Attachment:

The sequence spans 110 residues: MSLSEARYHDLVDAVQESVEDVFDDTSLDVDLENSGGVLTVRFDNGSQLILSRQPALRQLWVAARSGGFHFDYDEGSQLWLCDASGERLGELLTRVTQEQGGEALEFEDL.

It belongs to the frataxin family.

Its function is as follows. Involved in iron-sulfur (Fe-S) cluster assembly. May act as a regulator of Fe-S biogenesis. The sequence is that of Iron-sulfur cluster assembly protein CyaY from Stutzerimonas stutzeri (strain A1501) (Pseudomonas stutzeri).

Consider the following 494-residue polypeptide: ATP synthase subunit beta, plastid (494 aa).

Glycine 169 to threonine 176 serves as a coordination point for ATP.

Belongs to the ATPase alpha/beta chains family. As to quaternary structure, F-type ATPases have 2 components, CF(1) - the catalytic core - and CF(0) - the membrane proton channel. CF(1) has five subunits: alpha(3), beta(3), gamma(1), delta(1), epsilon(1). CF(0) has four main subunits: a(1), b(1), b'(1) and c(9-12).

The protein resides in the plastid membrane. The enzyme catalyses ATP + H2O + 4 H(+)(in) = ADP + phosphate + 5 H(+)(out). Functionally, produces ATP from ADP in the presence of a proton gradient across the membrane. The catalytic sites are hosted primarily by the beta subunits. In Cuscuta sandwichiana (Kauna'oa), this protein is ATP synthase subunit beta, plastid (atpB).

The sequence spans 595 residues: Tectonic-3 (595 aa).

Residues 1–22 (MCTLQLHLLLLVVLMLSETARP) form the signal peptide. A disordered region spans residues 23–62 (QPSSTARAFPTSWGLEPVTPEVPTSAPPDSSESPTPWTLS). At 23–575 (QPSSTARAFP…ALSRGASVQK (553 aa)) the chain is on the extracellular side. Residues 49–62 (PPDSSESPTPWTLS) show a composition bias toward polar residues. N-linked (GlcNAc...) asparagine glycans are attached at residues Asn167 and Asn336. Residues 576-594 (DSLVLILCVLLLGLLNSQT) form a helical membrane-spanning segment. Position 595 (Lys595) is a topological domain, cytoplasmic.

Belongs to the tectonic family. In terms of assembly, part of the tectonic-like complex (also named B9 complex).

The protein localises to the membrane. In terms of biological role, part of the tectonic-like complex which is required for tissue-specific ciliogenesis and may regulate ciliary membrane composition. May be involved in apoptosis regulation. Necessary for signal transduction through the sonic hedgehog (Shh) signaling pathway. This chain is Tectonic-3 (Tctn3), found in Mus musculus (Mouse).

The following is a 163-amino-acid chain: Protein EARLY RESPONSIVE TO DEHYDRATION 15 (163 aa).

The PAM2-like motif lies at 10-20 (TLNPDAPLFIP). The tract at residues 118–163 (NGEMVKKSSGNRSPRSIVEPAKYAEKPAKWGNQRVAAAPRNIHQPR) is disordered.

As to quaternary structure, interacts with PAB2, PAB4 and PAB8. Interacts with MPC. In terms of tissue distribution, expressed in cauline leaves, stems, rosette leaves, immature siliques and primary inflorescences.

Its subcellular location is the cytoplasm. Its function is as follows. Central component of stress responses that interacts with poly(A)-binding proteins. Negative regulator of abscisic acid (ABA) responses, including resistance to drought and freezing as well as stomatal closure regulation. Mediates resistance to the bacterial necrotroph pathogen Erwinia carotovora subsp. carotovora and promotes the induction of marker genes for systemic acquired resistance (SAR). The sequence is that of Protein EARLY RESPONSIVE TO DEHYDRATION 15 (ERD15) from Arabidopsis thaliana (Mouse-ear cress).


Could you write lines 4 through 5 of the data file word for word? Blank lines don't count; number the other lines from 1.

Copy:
Consider the following 494-residue polypeptide: ATP synthase subunit beta, plastid (494 aa).

Glycine 169 to threonine 176 serves as a coordination point for ATP.